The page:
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Ballet Shoes by Noel Streatfeild
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Ballet Shoes (1936)

by Noel Streatfeild

Other authors: See the other authors section.

Series: Shoes (1)

MembersReviewsPopularityAverage ratingMentions
2,401543,896 (4.2)142
  1. 30
    Gemma by Noel Streatfeild (humouress)
    humouress: Another story about child actors and family.
  2. 10
    Gemma and Sisters by Noel Streatfeild (humouress)
    humouress: Another story about child actors and family
  3. 10
    Dancing Shoes by Noel Streatfeild (HollyMS)
  4. 10
    Listen to the Nightingale by Rumer Godden (bookel)
  5. 10
    The Whicharts by Noel Streatfeild (nessreader)
    nessreader: Ballet Shoes is the obvious read to complement the Whicharts, as they are the same story retold respectively for children (Ballet S) and adults (the Ws). The Whicharts, with sex, bastards and a downbeat ending, was written first. It's fascinating to compare them. Streatfeild also published adult books as Susan Scarlett; I recommend Murder While You Work, a romance set in a WW2 munitions factory… (more)
  6. 00
    Love to Everyone by Hilary McKay (shaunie)
    shaunie: McKay's writing style is very similar to Streatfeild's - wonderfully easy to digest!
  7. 00
    A Dream of Sadler's Wells by Lorna Hill (SylviaC)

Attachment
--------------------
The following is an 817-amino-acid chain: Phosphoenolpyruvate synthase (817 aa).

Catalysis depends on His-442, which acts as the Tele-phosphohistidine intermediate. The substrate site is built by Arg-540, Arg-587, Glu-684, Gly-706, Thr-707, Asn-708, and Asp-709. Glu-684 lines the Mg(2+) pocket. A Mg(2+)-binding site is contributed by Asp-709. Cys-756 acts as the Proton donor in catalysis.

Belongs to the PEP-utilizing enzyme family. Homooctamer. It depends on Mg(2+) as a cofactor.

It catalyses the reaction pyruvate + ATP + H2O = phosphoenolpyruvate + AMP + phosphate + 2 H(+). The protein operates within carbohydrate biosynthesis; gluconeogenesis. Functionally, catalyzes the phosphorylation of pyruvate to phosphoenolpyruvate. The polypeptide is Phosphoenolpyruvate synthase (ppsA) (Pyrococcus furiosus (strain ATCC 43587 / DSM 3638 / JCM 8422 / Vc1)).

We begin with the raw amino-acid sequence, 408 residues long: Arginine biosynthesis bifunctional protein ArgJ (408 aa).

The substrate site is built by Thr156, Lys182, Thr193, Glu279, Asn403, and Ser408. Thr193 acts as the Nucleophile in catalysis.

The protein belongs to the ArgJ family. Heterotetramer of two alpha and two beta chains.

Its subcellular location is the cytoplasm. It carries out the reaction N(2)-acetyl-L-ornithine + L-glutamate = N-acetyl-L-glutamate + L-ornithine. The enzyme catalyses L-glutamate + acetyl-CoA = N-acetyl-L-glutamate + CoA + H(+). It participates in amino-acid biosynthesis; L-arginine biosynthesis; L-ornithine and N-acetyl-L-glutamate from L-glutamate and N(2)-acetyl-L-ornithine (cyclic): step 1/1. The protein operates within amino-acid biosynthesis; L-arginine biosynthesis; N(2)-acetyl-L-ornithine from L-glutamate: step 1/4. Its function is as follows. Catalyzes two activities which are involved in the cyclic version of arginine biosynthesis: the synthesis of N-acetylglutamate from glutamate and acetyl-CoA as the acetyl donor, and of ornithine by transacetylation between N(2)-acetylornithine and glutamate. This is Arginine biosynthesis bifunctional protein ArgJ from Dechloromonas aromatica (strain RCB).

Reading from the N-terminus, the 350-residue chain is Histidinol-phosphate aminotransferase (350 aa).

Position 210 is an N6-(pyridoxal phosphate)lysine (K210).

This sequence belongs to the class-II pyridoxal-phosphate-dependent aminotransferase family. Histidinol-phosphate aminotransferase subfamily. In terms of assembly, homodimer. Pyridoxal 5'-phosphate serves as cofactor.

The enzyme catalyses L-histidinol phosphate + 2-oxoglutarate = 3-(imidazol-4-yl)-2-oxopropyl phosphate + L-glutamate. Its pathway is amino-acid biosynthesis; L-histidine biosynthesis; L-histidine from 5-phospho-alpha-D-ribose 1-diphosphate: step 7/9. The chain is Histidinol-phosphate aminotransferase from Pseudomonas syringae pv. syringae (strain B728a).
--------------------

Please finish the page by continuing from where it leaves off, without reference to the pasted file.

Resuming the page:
8. 00
    The little gymnast by Sheila Haigh (joririchardson)
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» See also 142 mentions

English (53)  German (1)  All languages (54)
Showing 1-5 of 53 (next | show all)
A surprising and wonderful book. It starts off slowly, appearing a whimsical but typical tale. There is an unusual realism in the story of three girls living on the edge of poverty with the adults responsible for them. The details of their lives learning theatrical arts raises this above the general run. Each girl longs for different things, and the adults must try to balance teaching them how to survive with encouraging their joy in life. There is the unexpected thread of a girl wanting nothing more than to learn about cars and planes, and there is a seriousness around financial responsibility that I haven't often seen in children's books of this vintage. But none of that says what a lovely and fascinating story it is. Very glad I stumbled across it. ( )
  thesmellofbooks | Nov 5, 2018 |
The children in Noel Streatfeild's Ballet Shoes reminded me of the very ambitious Melendy family in the Melendy Quartet by Elizabeth Enright. Each child in both families has a special talent and the adults are super supportive of each and every endeavor. But, Streafeild has a twist to her story. The Fossil sisters in Ballet Shoes aren't sisters at all and they pursue their talents in order to avoid going into debt. Pauline, Petrova and Posy are all orphaned children adopted by kindhearted yet often absent fossil collector Great-Uncle Matthew (GUM, as he is affectionately known). While Gum is off on another expedition Pauline finds the theater, Posy is a natural at ballet and Petrova prefers aviation and motor cars to the stage but she does what she can. The "sisters" may be very different from one another but they share one important truth, their self-decided last name of Fossil. They create a vow to honor the name and renew that vow every year on each girl's birthday. It's a very cute story. ( )
  SeriousGrace | Dec 8, 2017 |